Stretching your muscles before and after you exercise might not be as exciting as the exercise itself, but it's a vitally important part of your workout regimen. When you plan to exercise your calves, either through a gym workout or by playing a sport, proper stretching can help you avoid a muscle strain. While stretches have several benefits, they do not increase the size of your calves.
One of the chief benefits of stretching is that doing so increases the flexibility of the muscle to prevent injury. The process of stretching lengthens the muscle's fibers; the more the fibers stretch, the longer the muscle will be, which is important because muscles naturally want to shorten. Other benefits of regular stretching include improving your performance during exercise and increasing blood flow to the areas you stretch.
Dynamic vs. Static Stretching
It's ideal to devote a few minutes to stretching your calves before and after each workout, but you should always use dynamic stretches before exercising and static stretches at the conclusion of your workout. Dynamic stretches are more active stretches that not only put your muscles through their full range of motion, but also increase your heart rate and core temperature, which helps you transition into the workout. During your cool-down period, use static stretches to improve your flexibility and relax your muscles.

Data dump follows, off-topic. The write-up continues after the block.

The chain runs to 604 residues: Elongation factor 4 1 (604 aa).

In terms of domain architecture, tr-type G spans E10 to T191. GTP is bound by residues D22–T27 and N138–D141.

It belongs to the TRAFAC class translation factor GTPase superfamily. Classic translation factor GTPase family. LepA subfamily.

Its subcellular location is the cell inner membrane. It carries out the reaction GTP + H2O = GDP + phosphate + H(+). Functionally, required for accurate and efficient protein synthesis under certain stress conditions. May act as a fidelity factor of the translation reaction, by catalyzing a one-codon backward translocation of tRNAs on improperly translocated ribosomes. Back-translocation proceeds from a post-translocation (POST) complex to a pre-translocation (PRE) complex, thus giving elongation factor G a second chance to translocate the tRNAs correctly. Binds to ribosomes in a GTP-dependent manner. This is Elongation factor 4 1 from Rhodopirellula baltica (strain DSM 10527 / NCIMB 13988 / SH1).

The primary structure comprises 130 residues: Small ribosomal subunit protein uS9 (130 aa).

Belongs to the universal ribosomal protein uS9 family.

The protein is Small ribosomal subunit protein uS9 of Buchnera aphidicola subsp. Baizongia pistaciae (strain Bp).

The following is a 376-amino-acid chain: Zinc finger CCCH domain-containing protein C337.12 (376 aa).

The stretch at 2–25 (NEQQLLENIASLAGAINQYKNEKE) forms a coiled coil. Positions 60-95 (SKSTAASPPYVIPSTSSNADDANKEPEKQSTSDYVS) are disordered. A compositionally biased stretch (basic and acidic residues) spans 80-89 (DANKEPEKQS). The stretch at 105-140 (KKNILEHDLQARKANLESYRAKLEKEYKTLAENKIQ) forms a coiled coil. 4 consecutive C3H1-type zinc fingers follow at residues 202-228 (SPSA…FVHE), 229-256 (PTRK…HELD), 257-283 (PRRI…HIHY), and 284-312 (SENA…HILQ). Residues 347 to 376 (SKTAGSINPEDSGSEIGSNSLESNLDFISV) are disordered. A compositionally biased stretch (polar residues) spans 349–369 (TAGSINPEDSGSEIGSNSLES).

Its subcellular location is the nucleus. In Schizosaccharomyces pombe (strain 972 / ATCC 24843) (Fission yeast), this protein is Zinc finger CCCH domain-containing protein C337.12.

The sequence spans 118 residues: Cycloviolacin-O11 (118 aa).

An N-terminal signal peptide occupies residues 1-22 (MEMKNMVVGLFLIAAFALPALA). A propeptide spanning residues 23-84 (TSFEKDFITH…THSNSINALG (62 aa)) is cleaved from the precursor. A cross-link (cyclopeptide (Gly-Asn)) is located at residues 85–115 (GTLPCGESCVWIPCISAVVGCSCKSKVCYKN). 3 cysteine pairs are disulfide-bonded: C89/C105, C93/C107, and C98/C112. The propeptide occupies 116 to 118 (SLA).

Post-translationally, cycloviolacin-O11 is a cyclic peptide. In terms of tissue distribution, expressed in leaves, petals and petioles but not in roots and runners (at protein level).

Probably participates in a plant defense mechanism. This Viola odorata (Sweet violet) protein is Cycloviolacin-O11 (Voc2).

Although stretching is important to keep your muscles healthy, regular stretching won't build your calves. Building your calves requires specific exercises that provide resistance and contract the muscles. You can use many types of exercises to build your calf muscles, including body-weight exercises, weight machine exercises and resistance bands. A simple calf exercise that you can perform with or without weights is the calf raise. Stand on the edge of a platform on one foot with your heel hanging off the edge, and then lift your heel as high as you can before lowering it back to the starting position to complete one rep. Complete 20 reps and then switch legs.
A simple dynamic stretch for your calves is a set of calf step-backs. To begin, stand with your feet together at roughly shoulder-width apart and your knees slightly bent. Quickly take a step backward with one leg and bounce slightly to warm up your calves. Switch the position of your feet and continue this step-and-bounce pattern for 20 reps. To perform a static calf stretch, stand a couple feet away from a wall with one leg behind the other, your arms straight and your palms pressed against the wall. Bend your front leg but keep the back leg straight and keep your heel down. When you feel a stretch in your back calf, hold the pose for 30 seconds before switching legs.